Do you remember where you were 10 years ago when you heard about Hurricane Katrina in New Orleans? I do, and I remember the emotions that went through my mind as I called my parents in Atlanta to find out if they had heard from my family members. It was devastating to know that many of my family in Baton Rouge had no power, no phones, and heavy, damaging winds and rain. But they were lucky. All of them were fine.
As I watched the news, I cried. I knew that my next trip in the spring to Louisiana would be very different. I didn't know what to expect, especially after seeing images like this on the news.
When I did return in April, there were still cars stacked, yes, stacked under I-10 interchanges. There was trash all down I-10. Many restaurants on Bourbon Street were closed or on restricted hours. It was quiet, calm, yet surreal. Nothing would ever be the same.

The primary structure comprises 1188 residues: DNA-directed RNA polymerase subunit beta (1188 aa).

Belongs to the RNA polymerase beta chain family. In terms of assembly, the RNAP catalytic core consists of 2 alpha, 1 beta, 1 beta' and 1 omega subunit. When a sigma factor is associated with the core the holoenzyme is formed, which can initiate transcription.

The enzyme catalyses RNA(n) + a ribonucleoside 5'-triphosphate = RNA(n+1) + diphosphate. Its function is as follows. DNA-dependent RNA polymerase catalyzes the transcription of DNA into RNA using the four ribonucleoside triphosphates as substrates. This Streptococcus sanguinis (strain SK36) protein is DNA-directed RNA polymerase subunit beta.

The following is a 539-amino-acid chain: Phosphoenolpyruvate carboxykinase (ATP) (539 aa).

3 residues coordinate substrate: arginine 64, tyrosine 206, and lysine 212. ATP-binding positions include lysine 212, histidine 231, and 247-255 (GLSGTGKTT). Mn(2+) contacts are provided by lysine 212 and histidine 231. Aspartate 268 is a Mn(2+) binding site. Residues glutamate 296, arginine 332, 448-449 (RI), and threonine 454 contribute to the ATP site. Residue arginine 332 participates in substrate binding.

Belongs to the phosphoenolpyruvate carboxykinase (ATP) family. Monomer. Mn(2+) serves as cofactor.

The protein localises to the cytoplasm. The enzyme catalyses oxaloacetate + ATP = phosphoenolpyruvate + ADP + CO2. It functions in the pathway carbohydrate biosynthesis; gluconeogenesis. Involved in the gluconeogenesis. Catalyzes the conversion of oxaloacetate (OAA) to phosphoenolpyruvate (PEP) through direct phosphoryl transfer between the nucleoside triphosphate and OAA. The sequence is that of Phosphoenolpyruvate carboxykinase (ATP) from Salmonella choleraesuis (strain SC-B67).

I just can't imagine what it would have been like to be there 10 years ago. But Julie T. Lamana puts us all there as she tells Armani Curtis's story in Upside Down in the Middle of Nowhere.
The storm come and takes out power, as well as trees. Just as things seem to be all right, the flood waters come. And Armani's story changes her life. She ends up having to take care of her siblings and find shelter. Through her courage, she takes care of her family and finds people who can help her.
I cried, and so did my son. His teacher last year knew I was from Louisiana and moved him into the reading group to read this book. We read it together every night, each with our own copy. We talked about it. We looked at pictures. I remembered it for him since he was only a year old when Katrina hit. He cried when Armani's life began to turn upside down, and I cried with him.
For a child, this book is amazing to show how the children of Katrina lived and survived.
10 years ago tomorrow, the residents of New Orleans' lives changed forever. I'll never forget my own feelings as I thought about my family and friends.
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